Jay died yesterday. Jay was my age. Married. Had a five-year-old step son.
I worked with Jay at my previous job.
I never knew him that well. Most of our conversation was from the hellos we'd exchange when we'd pass each other in the halls.
But when a former co-worker forwarded me the email yesterday announcing his death, I was stunned.
Jay was young after all and in good health. One day he was fine. The next day he was dead. (The rumor is that he died from brain aneurism but no one really seems to know of this writing what killed him.)
Sudden, unexpected deaths like this always start me thinking about how I'm living my life. Because my life could be over tomorrow too. Or I could live for fifty years. Either way, it was time for one of those semi-annual checks to evaluate how I'm doing.
So yesterday, on the commute home, I thought a lot about my relationship with Marathon Girl. I can honestly say if I was to die tomorrow, I wouldn't have any regrets about our marriage. We spend all of our free time together. We support each other in our interests whether it be running marathons or writing books. We've taken trips together to see friends, family, and baseball games. We have two wonderful sons. In the three short years we've been married, we've done everything we wanted to accomplish in the first three years together.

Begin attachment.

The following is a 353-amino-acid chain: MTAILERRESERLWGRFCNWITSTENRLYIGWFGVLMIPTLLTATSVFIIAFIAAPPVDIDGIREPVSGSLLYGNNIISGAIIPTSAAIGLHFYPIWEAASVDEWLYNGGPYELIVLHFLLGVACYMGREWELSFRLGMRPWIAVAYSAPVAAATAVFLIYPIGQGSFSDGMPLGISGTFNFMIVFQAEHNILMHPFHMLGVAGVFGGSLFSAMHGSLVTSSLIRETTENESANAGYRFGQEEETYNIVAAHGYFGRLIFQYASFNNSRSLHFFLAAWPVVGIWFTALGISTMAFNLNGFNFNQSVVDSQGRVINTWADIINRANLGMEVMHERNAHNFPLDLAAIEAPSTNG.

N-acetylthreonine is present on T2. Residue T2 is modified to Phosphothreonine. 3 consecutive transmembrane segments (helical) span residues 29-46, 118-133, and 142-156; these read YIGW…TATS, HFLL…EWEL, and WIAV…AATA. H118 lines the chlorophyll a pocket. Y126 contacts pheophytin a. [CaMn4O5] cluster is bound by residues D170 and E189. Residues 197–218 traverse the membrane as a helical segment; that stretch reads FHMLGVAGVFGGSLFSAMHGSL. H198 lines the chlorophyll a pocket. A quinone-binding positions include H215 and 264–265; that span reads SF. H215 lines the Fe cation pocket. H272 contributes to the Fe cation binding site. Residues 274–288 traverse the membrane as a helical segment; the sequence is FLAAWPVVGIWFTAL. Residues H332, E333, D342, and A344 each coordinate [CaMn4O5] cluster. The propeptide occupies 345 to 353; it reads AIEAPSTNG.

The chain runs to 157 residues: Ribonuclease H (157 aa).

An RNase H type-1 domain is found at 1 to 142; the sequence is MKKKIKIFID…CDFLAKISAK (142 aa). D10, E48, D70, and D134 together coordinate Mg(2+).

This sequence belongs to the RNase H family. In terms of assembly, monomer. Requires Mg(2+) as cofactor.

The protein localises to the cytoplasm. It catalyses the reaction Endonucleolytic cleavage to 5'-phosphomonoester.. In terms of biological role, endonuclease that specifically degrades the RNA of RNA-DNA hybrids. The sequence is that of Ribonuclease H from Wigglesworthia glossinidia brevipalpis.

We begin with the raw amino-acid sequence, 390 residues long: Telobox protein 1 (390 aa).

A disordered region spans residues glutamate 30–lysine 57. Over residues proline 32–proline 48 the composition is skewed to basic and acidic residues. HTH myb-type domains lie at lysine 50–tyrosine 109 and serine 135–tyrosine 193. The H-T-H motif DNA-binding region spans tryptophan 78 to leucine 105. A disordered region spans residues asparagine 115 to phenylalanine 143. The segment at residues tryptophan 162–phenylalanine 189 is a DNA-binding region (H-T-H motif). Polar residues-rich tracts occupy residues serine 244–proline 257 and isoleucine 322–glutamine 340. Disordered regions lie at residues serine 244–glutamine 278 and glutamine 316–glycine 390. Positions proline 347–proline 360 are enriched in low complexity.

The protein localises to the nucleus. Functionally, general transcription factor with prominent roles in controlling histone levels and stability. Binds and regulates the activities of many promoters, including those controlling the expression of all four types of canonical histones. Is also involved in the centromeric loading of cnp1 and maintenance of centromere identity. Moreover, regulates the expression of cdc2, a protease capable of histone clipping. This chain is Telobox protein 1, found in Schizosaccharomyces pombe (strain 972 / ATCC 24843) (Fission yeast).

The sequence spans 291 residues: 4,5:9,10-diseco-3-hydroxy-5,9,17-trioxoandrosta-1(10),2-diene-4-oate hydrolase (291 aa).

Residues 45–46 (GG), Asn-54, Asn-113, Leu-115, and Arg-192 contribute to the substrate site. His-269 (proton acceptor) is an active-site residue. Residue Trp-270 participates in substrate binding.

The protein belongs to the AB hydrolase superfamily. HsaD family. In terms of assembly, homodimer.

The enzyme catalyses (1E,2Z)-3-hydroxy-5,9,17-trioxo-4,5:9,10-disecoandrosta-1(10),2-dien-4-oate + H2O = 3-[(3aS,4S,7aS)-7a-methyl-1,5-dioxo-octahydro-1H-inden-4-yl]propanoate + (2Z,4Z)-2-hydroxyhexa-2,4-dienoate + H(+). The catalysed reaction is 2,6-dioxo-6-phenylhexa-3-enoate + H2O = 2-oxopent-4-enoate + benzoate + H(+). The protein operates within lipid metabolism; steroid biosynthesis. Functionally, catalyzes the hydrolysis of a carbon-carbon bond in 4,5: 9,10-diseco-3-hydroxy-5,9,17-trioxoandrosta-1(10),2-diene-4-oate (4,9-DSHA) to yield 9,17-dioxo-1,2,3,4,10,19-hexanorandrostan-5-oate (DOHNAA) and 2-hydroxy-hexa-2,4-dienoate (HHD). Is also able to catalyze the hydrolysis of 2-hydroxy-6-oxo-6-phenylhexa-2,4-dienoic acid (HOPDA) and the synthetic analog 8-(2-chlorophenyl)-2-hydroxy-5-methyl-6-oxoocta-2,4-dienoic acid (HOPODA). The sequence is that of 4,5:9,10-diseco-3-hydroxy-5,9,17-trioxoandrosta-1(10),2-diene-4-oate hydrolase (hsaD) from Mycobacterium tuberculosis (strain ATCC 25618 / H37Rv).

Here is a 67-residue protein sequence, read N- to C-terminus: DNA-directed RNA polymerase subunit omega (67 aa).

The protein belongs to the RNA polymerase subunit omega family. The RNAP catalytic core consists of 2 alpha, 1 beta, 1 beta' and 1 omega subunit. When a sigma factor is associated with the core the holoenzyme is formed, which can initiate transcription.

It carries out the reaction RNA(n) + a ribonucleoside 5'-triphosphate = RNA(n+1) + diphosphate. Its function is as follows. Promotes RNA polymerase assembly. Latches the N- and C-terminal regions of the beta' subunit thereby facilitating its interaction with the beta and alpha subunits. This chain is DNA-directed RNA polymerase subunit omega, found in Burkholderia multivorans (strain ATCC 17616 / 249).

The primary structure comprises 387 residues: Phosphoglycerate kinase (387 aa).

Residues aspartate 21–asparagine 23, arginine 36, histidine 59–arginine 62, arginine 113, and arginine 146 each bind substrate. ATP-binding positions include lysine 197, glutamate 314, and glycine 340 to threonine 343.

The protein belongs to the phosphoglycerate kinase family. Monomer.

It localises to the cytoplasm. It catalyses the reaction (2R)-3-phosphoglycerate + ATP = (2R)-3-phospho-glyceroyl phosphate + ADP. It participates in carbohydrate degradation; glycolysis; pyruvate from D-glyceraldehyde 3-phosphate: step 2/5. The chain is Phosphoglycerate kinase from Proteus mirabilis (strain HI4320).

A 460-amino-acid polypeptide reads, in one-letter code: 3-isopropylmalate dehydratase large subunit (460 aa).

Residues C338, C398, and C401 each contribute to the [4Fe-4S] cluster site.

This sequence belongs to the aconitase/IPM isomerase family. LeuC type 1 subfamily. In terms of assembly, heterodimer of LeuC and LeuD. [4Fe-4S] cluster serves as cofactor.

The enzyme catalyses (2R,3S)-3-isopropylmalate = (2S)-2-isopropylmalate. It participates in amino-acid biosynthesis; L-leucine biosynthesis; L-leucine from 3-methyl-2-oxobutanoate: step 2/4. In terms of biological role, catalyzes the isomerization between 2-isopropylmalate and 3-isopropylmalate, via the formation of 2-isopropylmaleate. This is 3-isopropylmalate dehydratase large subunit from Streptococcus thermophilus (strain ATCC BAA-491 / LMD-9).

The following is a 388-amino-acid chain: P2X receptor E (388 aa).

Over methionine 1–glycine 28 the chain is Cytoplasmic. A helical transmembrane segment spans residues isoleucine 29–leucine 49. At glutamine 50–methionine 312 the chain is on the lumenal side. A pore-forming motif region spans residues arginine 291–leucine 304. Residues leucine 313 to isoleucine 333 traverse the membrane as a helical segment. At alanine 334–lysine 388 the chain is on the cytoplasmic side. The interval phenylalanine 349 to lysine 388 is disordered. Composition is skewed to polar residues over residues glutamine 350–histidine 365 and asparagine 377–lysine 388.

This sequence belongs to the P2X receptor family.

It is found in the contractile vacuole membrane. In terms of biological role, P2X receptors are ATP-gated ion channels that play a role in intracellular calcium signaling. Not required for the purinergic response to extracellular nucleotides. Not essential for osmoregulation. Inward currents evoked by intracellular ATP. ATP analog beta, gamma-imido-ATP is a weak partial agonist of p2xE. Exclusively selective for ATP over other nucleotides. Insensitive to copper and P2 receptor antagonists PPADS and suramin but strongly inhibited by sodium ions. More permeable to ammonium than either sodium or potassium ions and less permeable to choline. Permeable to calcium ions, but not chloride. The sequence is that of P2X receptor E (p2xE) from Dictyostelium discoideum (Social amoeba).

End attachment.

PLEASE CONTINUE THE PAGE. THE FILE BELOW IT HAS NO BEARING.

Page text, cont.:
I can't say that about my first marriage.
As good as my relationship was with my first wife, I took both her and our marriage for granted. I look back on those brief 35 months and wish I could have done some things differently like not spend more time together, taken that trip to San Diego my first wife always dreamed about, or been a comfort for her instead of indifferent as the insanity slowly enveloped her mind during the last few months of her life.
But I've learned from my mistakes. I've learned how short and fragile life is. And how important it is to live life so when our time does come, we have no regrets about our thoughts, actions, and relationships.
I hope Jay died with no regrets. I hope he can look back at his life and see a life well lived. And I hope that I can continue on the course I'm on so when my life is over -- whether that be tomorrow or in 60 years -- I can look back and not have regrets about the way I lived my life.
I hope that living a life without regrets is something we'll all be able to do.